The negative way refers to the method by which false identifications are removed, typically one after the other. It’s fair to say that a good number of spiritual practitioners don’t much like the negative way since it’s believed that it can desiccate the spirit and inadvertently lead one to nihilism. More preferable is the positive way, the direct realization that you are THIS.
The reason these objections to the negative way don’t stick, however, is that the actual experience of earnest sadhakas actually reveals that, to a considerable degree, this is just how the path “works.” You see, time and again, just where you’re caught; it’s painful; you’re invited to inquire more deeply.
Consider some examples:
1. Suppose your greatest vice is pride. Then, sure enough, you’ll be angry that “these fools” who continue to irk you. Pride is precisely what’s leading to the anger, then the whiplash you experience. The negative way says, “Whatever you are is beyond pride. Go!”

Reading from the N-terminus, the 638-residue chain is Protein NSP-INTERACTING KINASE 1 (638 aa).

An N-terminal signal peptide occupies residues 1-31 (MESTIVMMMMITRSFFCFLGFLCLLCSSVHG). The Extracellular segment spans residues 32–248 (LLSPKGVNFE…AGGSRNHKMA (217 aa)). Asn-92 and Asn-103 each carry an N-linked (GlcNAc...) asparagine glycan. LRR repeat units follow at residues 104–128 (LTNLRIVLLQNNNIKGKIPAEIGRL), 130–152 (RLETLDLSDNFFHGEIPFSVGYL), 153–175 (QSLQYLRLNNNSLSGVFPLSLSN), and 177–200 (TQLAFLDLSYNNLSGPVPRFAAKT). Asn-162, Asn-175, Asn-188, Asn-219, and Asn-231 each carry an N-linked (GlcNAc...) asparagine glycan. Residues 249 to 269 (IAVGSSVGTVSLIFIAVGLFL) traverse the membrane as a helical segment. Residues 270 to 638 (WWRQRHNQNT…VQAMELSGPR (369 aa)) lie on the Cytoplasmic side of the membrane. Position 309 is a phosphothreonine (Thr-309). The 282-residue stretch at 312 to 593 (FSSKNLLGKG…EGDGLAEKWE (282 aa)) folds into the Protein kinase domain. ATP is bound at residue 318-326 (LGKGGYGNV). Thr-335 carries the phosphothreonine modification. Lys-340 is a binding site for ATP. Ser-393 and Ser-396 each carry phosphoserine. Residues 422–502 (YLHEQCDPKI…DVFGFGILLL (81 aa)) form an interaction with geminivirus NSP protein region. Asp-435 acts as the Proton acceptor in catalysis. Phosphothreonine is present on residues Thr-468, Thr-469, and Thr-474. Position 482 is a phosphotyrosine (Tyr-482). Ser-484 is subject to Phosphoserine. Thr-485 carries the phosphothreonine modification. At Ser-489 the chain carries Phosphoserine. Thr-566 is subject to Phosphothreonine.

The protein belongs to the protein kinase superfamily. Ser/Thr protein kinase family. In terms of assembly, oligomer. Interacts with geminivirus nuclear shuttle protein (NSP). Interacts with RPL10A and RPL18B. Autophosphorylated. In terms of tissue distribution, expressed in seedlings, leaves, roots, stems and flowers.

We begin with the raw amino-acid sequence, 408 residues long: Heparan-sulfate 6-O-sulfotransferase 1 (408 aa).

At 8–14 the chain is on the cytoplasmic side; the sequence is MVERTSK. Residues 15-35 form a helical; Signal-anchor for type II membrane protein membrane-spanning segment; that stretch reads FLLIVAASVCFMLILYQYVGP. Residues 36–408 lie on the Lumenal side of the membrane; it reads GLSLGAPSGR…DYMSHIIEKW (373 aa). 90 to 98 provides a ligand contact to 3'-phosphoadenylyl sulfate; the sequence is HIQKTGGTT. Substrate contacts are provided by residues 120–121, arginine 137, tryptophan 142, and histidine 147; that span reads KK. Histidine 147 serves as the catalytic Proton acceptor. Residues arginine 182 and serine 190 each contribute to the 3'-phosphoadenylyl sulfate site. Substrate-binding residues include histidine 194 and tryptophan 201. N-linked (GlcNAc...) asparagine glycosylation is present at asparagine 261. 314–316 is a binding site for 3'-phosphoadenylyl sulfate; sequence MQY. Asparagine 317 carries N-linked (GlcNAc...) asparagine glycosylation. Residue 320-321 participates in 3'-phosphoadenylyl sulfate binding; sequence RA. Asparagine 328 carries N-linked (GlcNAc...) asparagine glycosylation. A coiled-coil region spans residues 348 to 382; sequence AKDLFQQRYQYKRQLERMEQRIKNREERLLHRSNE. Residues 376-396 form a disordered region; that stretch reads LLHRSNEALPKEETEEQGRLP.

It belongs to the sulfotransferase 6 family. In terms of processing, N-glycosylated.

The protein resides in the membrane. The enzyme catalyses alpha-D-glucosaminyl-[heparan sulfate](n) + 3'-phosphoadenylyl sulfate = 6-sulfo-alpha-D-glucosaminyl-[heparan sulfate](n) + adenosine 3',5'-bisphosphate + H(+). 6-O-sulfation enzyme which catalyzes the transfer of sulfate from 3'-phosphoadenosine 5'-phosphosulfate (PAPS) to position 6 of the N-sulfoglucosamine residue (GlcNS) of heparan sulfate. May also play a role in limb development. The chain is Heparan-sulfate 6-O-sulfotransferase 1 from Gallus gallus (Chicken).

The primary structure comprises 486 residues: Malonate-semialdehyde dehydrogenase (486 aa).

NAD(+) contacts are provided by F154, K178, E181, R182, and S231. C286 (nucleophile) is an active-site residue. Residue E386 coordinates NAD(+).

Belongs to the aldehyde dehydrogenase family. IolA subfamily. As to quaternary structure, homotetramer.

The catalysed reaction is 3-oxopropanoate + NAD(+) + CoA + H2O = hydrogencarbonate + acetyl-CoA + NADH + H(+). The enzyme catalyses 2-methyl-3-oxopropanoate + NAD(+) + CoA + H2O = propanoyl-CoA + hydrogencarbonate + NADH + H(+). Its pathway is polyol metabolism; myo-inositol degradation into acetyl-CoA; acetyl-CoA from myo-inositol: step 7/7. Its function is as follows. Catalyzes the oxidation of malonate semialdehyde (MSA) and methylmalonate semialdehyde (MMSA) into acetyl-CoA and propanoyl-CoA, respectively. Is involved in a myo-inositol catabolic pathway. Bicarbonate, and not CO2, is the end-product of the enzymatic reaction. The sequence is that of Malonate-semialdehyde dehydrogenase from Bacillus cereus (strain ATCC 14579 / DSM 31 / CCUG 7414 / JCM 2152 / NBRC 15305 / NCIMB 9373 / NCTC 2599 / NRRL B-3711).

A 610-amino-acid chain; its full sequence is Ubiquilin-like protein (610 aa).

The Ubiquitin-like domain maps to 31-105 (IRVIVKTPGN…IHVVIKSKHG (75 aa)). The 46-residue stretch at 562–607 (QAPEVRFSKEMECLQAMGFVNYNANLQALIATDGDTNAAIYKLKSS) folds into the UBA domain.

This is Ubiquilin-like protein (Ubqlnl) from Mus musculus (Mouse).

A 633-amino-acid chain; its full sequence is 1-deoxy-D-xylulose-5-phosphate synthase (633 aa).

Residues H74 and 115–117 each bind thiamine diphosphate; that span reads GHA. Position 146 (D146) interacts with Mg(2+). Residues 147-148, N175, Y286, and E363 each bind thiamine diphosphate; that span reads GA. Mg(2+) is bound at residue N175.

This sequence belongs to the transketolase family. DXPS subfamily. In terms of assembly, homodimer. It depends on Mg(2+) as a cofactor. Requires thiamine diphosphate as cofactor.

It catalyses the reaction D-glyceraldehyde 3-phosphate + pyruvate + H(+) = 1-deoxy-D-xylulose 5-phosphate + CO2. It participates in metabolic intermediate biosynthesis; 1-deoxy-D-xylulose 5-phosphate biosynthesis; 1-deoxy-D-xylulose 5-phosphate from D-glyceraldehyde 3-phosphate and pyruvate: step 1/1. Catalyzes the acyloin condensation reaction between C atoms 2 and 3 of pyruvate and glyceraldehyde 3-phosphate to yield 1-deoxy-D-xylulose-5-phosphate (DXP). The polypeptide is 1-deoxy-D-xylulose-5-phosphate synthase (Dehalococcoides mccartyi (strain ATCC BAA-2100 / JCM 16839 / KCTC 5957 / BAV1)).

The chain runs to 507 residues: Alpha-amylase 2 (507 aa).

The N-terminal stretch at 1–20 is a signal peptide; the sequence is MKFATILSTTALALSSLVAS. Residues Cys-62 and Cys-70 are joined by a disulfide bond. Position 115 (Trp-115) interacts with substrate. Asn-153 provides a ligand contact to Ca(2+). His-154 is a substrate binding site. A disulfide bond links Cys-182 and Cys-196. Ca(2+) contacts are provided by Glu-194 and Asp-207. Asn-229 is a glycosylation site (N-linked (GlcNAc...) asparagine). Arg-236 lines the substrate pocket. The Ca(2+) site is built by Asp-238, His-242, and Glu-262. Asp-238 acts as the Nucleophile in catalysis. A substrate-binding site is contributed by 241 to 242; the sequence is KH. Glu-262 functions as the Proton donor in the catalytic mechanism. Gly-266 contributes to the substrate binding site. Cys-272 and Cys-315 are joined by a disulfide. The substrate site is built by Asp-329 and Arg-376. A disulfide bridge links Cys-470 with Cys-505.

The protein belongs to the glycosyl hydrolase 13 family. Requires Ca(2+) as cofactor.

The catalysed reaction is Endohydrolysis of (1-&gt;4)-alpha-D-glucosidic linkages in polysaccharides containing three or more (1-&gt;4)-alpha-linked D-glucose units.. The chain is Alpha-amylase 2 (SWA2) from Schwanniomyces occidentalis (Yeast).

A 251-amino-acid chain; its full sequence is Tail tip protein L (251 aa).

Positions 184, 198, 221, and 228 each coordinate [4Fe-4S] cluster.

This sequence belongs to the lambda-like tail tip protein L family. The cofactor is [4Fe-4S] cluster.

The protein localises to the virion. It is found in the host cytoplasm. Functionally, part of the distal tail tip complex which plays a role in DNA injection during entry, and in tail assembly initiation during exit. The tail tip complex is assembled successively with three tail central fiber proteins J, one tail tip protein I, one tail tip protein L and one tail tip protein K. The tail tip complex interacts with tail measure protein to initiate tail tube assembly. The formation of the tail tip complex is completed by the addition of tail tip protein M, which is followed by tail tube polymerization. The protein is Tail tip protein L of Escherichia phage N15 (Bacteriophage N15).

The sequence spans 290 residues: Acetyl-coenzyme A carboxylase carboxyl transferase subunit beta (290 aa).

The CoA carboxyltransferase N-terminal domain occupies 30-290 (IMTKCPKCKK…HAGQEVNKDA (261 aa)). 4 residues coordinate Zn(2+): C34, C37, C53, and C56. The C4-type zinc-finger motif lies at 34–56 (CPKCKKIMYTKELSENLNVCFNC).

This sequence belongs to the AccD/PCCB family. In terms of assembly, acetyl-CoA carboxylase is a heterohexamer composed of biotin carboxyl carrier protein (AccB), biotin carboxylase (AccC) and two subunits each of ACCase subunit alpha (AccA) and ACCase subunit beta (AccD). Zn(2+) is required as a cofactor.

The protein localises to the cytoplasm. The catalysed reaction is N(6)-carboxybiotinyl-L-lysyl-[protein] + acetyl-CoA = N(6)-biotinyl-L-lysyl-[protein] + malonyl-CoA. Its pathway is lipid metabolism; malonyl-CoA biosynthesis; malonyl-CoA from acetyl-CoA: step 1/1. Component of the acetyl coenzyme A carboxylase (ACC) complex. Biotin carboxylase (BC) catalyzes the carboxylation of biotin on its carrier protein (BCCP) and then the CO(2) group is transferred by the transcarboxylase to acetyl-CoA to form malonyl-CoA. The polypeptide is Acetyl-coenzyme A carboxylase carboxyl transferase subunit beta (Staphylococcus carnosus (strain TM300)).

2. If you find yourself caught up with a recurrent selfish desire, you’ll experience whiplash: you won’t get what you want, and the actual result will be at once surprising and painful. Find out what is beyond desire.
3. If you’re carrying around fear within you, you’ll see that fear manifest time and again, sometimes in shocking ways. This seeing will slowly free you from “I am the body.” What is it that is fearless?
4. After a while, it’s clear that the thoughts that come up during seated practice are remarkably recurrent. Not only are you not your thoughts but thoughts are not real (they are asat). By virtue of seeing this movie play over, and over, and over, and over again, you can’t help but realize their unreality. What is prior to all thought?
It certainly seems that dukkha continues, provided there is mindfulness, to spur disidentification and to engender a deeper inquiry into What I Am. Therefore, welcome all whiplash as your best friend.